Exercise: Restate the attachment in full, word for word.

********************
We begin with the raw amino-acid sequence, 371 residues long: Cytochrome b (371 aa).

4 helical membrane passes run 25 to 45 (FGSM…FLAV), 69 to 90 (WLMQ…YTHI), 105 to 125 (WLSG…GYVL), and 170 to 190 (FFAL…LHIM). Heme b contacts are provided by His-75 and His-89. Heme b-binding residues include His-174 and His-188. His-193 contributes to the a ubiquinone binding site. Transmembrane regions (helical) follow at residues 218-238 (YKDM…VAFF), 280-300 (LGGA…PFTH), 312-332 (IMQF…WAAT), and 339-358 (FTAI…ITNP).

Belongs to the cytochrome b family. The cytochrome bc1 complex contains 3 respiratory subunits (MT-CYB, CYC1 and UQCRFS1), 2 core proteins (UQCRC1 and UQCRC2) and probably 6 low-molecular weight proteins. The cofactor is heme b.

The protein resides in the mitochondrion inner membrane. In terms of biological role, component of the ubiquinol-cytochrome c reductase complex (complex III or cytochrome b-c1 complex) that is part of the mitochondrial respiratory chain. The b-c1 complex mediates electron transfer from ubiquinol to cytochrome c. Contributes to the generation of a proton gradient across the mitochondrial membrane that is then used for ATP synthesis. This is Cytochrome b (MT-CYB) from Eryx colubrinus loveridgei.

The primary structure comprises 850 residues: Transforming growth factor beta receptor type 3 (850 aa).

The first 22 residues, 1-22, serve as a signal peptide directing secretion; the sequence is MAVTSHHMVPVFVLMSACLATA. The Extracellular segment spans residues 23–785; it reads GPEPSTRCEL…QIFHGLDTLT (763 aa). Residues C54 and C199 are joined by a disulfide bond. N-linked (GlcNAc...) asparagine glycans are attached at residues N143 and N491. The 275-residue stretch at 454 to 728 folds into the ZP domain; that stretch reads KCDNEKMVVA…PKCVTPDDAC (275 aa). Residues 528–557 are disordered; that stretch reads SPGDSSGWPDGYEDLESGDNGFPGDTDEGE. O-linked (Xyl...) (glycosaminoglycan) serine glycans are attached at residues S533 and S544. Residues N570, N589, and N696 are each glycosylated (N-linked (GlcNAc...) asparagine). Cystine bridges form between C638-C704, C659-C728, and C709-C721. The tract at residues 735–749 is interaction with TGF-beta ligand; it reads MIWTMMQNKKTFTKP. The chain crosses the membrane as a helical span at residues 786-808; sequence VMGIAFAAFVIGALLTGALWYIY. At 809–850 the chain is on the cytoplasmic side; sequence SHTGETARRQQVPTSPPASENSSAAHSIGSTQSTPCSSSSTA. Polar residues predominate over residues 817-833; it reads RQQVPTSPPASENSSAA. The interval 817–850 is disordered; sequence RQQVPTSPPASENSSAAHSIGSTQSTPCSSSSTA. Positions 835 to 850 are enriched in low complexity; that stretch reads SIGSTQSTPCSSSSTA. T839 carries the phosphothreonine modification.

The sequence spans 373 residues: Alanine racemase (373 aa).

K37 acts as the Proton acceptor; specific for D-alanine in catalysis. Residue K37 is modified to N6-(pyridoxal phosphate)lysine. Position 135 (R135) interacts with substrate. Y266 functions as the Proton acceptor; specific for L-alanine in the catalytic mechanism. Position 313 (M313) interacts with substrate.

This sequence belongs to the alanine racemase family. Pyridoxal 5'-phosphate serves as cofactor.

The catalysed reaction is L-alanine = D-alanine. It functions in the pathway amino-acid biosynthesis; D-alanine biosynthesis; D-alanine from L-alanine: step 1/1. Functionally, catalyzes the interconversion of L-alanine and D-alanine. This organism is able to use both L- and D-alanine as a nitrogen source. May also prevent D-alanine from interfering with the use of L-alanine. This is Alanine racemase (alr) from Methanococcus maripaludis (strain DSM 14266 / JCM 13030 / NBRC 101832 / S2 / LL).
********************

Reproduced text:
We begin with the raw amino-acid sequence, 371 residues long: Cytochrome b (371 aa).

4 helical membrane passes run 25 to 45 (FGSM…FLAV), 69 to 90 (WLMQ…YTHI), 105 to 125 (WLSG…GYVL), and 170 to 190 (FFAL…LHIM). Heme b contacts are provided by His-75 and His-89. Heme b-binding residues include His-174 and His-188. His-193 contributes to the a ubiquinone binding site. Transmembrane regions (helical) follow at residues 218-238 (YKDM…VAFF), 280-300 (LGGA…PFTH), 312-332 (IMQF…WAAT), and 339-358 (FTAI…ITNP).

Belongs to the cytochrome b family. The cytochrome bc1 complex contains 3 respiratory subunits (MT-CYB, CYC1 and UQCRFS1), 2 core proteins (UQCRC1 and UQCRC2) and probably 6 low-molecular weight proteins. The cofactor is heme b.

The protein resides in the mitochondrion inner membrane. In terms of biological role, component of the ubiquinol-cytochrome c reductase complex (complex III or cytochrome b-c1 complex) that is part of the mitochondrial respiratory chain. The b-c1 complex mediates electron transfer from ubiquinol to cytochrome c. Contributes to the generation of a proton gradient across the mitochondrial membrane that is then used for ATP synthesis. This is Cytochrome b (MT-CYB) from Eryx colubrinus loveridgei.

The primary structure comprises 850 residues: Transforming growth factor beta receptor type 3 (850 aa).

The first 22 residues, 1-22, serve as a signal peptide directing secretion; the sequence is MAVTSHHMVPVFVLMSACLATA. The Extracellular segment spans residues 23–785; it reads GPEPSTRCEL…QIFHGLDTLT (763 aa). Residues C54 and C199 are joined by a disulfide bond. N-linked (GlcNAc...) asparagine glycans are attached at residues N143 and N491. The 275-residue stretch at 454 to 728 folds into the ZP domain; that stretch reads KCDNEKMVVA…PKCVTPDDAC (275 aa). Residues 528–557 are disordered; that stretch reads SPGDSSGWPDGYEDLESGDNGFPGDTDEGE. O-linked (Xyl...) (glycosaminoglycan) serine glycans are attached at residues S533 and S544. Residues N570, N589, and N696 are each glycosylated (N-linked (GlcNAc...) asparagine). Cystine bridges form between C638-C704, C659-C728, and C709-C721. The tract at residues 735–749 is interaction with TGF-beta ligand; it reads MIWTMMQNKKTFTKP. The chain crosses the membrane as a helical span at residues 786-808; sequence VMGIAFAAFVIGALLTGALWYIY. At 809–850 the chain is on the cytoplasmic side; sequence SHTGETARRQQVPTSPPASENSSAAHSIGSTQSTPCSSSSTA. Polar residues predominate over residues 817-833; it reads RQQVPTSPPASENSSAA. The interval 817–850 is disordered; sequence RQQVPTSPPASENSSAAHSIGSTQSTPCSSSSTA. Positions 835 to 850 are enriched in low complexity; that stretch reads SIGSTQSTPCSSSSTA. T839 carries the phosphothreonine modification.

The sequence spans 373 residues: Alanine racemase (373 aa).

K37 acts as the Proton acceptor; specific for D-alanine in catalysis. Residue K37 is modified to N6-(pyridoxal phosphate)lysine. Position 135 (R135) interacts with substrate. Y266 functions as the Proton acceptor; specific for L-alanine in the catalytic mechanism. Position 313 (M313) interacts with substrate.

This sequence belongs to the alanine racemase family. Pyridoxal 5'-phosphate serves as cofactor.

The catalysed reaction is L-alanine = D-alanine. It functions in the pathway amino-acid biosynthesis; D-alanine biosynthesis; D-alanine from L-alanine: step 1/1. Functionally, catalyzes the interconversion of L-alanine and D-alanine. This organism is able to use both L- and D-alanine as a nitrogen source. May also prevent D-alanine from interfering with the use of L-alanine. This is Alanine racemase (alr) from Methanococcus maripaludis (strain DSM 14266 / JCM 13030 / NBRC 101832 / S2 / LL).